A growing number of B2B players are spending their marketing dollars like B2C players. Squarespace, ClickUp, Intuit and Salesforce made waves at Super Bowl LVI in February when they purchased ads reportedly selling for $6m and more.

“Historically, B2B marketing has been rational, serious, and even unemotional. In other words, business has been all business,” says Kevin Frank, Executive Creative Director at LinkedIn. “But businesspeople are people. And it’s time for people to see B2B for everything it can be — creative, bold, imaginative, and memorable. B2B brands power much of the world’s economy, and creativity is an economic multiplier.”

The numbers back this up: LinkedIn’s latest data indicates that over two-thirds (69%) of B2B marketers see B2B purchasing decisions as emotionally-driven as B2C decisions, and 39% of these marketers say they are increasingly focused on tapping into the emotion and humour that make traditional B2C campaigns land. Nearly 90% of marketers acknowledge that brand-building is as important for B2B brands as B2C brands when it comes to ensuring long-term growth.

Entries needed to demonstrate a blend of short-term tactics and long-term brand building strategies that connect with customers, improve brand health and ultimately drive growth.

A number of criteria were considered during judging and (broadly) weighted like this: 30% creative Idea; 20% strategy; 30% execution; 20% results.

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Over the 30 pages of our review, we have selected six shortlisted and winning entries that we believe illustrate the key trends for B2B creativity over the next 12 months, and beyond.

We identified nine themes that showed up through the work:

The winning ideas this year got close to their audience as real people, not job titles. They made the effort to discover what they feel about their life, and thought deeply about how their clients can make it better and more fulfilling. Empathy was the red thread that ran through the best work.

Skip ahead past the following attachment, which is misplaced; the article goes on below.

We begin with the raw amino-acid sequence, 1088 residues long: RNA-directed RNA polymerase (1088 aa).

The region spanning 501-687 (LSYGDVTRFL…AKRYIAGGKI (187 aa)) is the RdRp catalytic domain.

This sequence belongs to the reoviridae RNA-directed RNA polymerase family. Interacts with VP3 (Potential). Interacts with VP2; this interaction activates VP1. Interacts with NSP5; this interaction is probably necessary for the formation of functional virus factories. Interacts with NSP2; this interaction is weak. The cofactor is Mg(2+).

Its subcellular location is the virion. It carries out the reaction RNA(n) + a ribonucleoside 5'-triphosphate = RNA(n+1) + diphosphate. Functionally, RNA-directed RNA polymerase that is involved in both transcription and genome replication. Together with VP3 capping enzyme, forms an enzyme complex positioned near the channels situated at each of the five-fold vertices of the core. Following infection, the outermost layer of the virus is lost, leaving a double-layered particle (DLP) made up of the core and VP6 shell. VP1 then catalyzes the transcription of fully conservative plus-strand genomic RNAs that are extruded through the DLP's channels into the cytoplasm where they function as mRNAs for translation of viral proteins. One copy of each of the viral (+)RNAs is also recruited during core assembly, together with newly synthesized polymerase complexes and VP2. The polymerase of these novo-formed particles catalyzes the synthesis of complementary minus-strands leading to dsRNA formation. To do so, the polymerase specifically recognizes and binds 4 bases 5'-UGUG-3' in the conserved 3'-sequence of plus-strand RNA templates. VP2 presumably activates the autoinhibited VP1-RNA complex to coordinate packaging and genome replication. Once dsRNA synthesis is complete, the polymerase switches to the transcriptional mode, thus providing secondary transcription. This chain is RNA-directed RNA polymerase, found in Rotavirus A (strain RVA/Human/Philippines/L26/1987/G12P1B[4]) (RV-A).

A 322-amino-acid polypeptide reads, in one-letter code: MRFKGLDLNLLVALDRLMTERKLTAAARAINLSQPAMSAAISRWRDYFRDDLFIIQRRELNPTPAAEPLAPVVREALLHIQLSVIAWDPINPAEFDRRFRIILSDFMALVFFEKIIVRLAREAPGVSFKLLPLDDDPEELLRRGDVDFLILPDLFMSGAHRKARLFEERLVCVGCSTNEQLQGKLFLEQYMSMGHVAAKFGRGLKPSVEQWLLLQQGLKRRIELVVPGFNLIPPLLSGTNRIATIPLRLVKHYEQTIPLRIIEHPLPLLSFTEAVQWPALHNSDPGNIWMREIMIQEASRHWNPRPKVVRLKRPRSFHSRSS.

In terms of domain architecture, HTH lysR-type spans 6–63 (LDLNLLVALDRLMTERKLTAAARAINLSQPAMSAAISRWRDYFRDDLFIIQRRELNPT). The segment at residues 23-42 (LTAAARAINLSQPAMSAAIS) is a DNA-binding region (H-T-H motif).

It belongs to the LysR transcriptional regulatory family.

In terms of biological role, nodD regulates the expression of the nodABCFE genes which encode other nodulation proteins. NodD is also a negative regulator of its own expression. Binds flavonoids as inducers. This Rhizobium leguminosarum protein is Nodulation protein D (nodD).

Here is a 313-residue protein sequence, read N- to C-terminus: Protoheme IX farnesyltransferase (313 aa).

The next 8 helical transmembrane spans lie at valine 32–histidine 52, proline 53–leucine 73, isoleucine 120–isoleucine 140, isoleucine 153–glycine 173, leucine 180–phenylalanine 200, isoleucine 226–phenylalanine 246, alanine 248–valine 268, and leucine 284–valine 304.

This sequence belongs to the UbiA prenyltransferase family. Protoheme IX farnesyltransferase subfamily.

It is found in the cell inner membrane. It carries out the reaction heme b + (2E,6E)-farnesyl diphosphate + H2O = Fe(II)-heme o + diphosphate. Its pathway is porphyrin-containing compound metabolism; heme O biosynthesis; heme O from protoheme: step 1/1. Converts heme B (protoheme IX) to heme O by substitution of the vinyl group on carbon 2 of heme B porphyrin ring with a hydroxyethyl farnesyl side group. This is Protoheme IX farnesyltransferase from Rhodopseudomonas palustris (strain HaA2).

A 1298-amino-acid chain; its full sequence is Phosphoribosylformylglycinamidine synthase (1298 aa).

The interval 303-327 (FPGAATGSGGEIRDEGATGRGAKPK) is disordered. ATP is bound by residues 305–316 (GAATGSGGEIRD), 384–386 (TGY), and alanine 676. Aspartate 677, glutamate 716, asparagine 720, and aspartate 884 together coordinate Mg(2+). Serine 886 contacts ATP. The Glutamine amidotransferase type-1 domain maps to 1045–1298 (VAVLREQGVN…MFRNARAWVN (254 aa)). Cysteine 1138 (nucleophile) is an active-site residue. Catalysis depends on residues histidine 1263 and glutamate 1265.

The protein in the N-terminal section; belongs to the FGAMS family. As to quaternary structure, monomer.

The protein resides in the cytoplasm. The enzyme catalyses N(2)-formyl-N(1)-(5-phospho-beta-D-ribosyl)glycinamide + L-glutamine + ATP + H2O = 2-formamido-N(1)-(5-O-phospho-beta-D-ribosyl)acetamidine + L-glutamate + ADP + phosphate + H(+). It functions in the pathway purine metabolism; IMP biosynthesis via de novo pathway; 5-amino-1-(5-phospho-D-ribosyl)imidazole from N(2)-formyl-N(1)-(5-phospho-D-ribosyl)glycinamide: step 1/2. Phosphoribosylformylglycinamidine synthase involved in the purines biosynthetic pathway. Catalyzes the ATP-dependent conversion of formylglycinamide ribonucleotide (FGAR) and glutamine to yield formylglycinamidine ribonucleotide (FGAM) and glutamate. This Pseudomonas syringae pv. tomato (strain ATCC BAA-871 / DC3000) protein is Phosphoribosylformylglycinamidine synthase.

However well executed or strategically correct entries were, they were not shortlisted or awarded. The ones that won through took the conventional way of talking to B2B audiences and turned them on their head, attacked from different directions and felt fresh and new.

B2B is coming round to the idea of using storytelling to forge deeper connections with audiences. In many winners individual executions were freestanding stories in themselves. Others told stories over time, involving audiences in the unfolding drama.

B2B brands are adopting what makes B2C brands so sticky. Not just consistency and commitment to awareness-led media; but also the power of humour to make unexpected connections. As the saying goes - it’s funny because it’s true’.

Hyper-targeting is familiar to most in B2B. This year, we’ve seen hyper-relevant bespoke creativity with unique communications, powered by data, built for just one individual at a time.

The success of purpose-led campaigns over the recent history of Cannes is clear to all. What’s interesting about the B2B shortlisted and winning entries is that the connection with culture is often as focused on the culture of the sector as much as mass-mobilization campaigns.

Only the ideas that have had care and attention lavished on them at every stage and in every respect win through – no short-cuts, no compromises. They don’t necessarily have the biggest budgets behind them – but it certainly helps…

The vast majority of shortlisted or awarded entries were created in response to a specific business problem, or a societal one that the business could help solve. Or, indeed, both.

Many shortlisted and awarded campaigns featured innovative use of technology – some within their execution, others used tech firsts to make the idea happen. Wunderman Thompson’s Grand Prix winner was itself a tech product that answered a specific business need.

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